National Medal of Technology awardedby President Bush to Caltech's Carver Mead

Carver Mead, a renowned inventor and longtime faculty member of the California Institute of Technology, has been named by President George W. Bush as a recipient of the National Medal of Technology. The announcement was made by the White House today.

Internet Voting to Get a Closer Look

PASADENA, Calif. - It's election morning. In the old days you would track down your voter's pamphlet to find your precinct, open a map, figure out how to get there, and determine how you would fit voting into your work day--before work, after work, on your lunch hour, etc. But today, you shuffle to your computer in your pajamas, cast your vote, and go start the coffee.

How far in the future is this scenario? It's a little closer than it once was, thanks to a $643,085 grant from the John S. and James L.

Caltech Researchers to Receive Award for Environmental Contribution

PASADENA, Calif. – With the presentation of the prestigious Jack Edward McKee Medal to Hui-Ming Hung, Joon-Wun Kang, and Michael R. Hoffmann, the Water Environment Federation (WEF) is recognizing the environmental importance of the three scientists' work.

The McKee Medal, named for the past WEF president and Caltech professor, was created to honor achievement in groundwater protection, restoration, and sustainable use. The medal is awarded for significant contributions to the field of groundwater science or engineering, published in any WEF journal.

Brennen Receives Research Award

PASADENA, Calif. -- Christopher Brennen, professor of mechanical engineering at the California Institute of Technology, is the first non-Japanese recipient of the Fluids Science Research Award, given by the Japanese Fluid Science Foundation.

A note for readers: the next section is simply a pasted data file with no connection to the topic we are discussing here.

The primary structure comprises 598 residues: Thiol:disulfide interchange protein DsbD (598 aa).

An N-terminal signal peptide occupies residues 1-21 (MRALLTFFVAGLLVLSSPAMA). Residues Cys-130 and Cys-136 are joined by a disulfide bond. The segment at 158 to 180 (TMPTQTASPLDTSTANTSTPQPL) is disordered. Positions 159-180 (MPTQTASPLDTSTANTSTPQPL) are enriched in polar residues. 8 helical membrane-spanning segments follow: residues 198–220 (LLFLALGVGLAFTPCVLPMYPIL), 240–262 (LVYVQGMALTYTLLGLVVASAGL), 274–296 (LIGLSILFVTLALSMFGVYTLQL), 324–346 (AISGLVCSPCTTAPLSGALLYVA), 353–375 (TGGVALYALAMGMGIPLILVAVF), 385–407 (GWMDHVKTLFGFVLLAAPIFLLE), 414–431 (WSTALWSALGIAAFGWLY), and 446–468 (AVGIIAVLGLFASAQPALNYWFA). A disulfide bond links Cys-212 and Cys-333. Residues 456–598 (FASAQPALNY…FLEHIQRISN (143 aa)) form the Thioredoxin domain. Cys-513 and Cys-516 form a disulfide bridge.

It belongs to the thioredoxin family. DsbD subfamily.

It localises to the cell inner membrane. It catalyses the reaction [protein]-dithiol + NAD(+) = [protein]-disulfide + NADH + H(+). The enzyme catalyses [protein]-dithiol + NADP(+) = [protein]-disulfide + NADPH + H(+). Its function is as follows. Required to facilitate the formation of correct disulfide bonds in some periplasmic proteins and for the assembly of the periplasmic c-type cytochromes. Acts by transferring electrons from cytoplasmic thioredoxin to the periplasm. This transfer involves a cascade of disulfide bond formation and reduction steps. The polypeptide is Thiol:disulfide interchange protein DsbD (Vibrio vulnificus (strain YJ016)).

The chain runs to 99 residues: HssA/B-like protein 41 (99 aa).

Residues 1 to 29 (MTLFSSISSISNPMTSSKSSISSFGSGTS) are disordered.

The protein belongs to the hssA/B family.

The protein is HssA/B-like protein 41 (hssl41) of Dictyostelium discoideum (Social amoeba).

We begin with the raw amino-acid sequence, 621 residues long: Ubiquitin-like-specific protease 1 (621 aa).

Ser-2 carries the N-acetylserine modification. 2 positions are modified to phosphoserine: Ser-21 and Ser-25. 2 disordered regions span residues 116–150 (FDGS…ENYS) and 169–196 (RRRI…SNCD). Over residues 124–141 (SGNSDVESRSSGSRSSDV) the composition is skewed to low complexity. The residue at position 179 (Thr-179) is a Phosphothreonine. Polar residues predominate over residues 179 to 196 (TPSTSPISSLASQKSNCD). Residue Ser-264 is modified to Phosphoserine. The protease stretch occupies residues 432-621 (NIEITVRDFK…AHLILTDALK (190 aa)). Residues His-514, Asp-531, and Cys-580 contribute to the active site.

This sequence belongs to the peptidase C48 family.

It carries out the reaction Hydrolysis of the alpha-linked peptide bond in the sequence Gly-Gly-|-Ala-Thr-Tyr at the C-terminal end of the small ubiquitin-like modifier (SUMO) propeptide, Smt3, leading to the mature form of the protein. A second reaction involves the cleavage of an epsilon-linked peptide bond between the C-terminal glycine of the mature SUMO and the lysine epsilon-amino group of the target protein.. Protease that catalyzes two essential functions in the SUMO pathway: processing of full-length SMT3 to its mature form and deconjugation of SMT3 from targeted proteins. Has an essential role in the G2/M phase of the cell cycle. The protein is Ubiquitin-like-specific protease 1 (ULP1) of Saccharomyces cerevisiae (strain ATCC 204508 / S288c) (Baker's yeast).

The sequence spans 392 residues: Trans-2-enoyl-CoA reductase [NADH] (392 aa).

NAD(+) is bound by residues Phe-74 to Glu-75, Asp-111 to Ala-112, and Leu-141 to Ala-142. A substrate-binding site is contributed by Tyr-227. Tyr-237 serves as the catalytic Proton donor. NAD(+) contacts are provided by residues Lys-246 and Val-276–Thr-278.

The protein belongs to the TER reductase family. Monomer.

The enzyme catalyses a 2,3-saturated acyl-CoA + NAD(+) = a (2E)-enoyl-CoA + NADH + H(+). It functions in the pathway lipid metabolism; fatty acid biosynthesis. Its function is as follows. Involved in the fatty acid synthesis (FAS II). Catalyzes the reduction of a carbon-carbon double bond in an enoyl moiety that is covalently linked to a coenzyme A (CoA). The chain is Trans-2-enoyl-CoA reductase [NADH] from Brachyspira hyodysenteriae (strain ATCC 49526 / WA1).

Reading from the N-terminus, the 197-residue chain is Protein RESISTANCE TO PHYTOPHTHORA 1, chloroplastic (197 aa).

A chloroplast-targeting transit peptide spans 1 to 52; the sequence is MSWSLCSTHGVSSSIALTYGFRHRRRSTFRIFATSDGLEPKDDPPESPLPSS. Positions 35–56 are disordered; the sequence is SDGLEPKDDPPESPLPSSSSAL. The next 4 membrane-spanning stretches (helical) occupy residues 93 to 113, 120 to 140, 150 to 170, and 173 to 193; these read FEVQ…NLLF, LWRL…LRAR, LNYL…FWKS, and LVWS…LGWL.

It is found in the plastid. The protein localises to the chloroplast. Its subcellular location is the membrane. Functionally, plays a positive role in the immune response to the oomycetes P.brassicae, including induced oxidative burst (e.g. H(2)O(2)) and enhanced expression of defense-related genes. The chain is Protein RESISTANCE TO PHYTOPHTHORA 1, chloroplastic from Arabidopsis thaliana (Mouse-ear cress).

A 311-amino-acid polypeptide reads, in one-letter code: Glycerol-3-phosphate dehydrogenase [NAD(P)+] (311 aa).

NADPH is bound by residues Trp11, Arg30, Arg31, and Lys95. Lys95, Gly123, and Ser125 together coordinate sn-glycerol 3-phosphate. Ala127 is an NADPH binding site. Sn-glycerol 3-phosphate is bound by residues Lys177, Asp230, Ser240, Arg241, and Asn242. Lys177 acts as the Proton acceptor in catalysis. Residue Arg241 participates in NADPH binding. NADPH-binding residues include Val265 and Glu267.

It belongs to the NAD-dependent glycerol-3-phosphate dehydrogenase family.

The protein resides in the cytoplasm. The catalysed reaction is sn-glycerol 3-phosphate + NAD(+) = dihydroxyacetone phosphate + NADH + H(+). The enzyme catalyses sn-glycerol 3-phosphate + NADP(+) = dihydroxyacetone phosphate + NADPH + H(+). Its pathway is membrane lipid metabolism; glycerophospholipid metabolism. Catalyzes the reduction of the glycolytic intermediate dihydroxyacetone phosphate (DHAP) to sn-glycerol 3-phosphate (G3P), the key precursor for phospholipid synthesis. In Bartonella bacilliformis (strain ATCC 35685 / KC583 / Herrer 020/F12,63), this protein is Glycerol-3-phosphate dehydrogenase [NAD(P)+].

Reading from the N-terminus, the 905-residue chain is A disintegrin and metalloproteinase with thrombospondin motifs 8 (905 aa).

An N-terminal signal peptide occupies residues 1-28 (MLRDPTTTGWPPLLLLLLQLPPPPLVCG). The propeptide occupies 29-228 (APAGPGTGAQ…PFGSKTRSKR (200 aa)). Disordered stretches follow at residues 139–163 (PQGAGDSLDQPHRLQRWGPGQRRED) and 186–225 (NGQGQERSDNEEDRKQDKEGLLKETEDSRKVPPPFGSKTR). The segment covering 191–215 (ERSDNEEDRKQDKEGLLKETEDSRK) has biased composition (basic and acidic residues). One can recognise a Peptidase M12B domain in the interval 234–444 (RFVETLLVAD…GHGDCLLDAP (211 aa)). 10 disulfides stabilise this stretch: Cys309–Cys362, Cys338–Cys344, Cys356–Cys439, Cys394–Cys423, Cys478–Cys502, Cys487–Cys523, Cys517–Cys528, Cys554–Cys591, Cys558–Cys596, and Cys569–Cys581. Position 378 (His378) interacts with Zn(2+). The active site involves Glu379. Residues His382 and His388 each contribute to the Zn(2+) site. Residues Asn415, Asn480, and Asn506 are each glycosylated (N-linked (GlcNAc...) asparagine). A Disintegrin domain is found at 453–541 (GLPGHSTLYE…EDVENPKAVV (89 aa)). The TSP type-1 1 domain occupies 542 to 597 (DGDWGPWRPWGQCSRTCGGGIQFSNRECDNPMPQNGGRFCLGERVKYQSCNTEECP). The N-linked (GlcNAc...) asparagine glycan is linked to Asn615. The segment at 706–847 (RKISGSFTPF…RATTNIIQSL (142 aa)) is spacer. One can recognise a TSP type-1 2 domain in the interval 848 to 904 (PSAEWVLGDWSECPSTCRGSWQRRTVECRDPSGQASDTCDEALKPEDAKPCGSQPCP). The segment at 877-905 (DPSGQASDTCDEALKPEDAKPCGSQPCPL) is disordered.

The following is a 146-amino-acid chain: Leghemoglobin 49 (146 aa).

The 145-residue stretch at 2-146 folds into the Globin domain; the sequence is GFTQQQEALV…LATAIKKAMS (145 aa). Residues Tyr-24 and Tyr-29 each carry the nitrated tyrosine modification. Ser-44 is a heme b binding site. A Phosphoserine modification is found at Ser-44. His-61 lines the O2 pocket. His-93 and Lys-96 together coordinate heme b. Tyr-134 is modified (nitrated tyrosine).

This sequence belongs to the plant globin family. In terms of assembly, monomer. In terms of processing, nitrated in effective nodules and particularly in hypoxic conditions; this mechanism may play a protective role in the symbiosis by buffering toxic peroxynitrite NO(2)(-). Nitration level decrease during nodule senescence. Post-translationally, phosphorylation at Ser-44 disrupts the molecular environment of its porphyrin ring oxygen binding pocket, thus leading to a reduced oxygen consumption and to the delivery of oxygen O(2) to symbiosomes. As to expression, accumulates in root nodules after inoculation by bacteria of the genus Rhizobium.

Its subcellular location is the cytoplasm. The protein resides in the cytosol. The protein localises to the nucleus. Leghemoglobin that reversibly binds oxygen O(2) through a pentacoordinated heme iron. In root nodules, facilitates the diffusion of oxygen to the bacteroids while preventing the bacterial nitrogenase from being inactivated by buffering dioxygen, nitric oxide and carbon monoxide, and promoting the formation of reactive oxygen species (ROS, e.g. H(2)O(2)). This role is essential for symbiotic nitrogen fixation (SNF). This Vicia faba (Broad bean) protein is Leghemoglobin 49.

The foundation was created in 1947 by Professor Fukusaburo Numachi and is currently managed by the Institute of Fluid Science at Tohoku University in Sendai, Japan. Tohoku University was founded in 1907 as the third Imperial University of Japan, and is among the most prestigious science and technology institutions in the world.

Caltech Car: No CD Player, No Seats, No Driver

Caltech has entered the DARPA Grand Challege autonomous race.

Niles Pierce Awarded 2003 Feynman Teaching Prize

Head says it all.

Caltech applied physicists invent waveguideto bypass diffraction limits for new optical devices

Four hundred years ago, a scientist could peer into one of the newfangled optical microscopes and see microorganisms, but nothing much smaller. Nowadays, a scientist can look in the latest generation of lens-based optical microscopes and also see, well, microorganisms, but nothing much smaller. The limiting factor has always been a fundamental property of the wave nature of light that fuzzes out images of objects much smaller than the wavelength of the light that illuminates those objects. This has hampered the ability to make and use optical devices smaller than the wavelength.

Caltech applied physicists create ultrahigh-Q microcavity on a silicon chip

In an advance that holds promise for integrating previously disparate functions on a chip, applied physicists at the California Institute of Technology have created a disk smaller than the diameter of a human hair that can store light energy at extremely high efficiency.

Fuel Cells: Powering Progress in the 21st Century

Watson lecture about fuel cells

Caltech Students to Clash--Robotically

ME 72 machine design competition.

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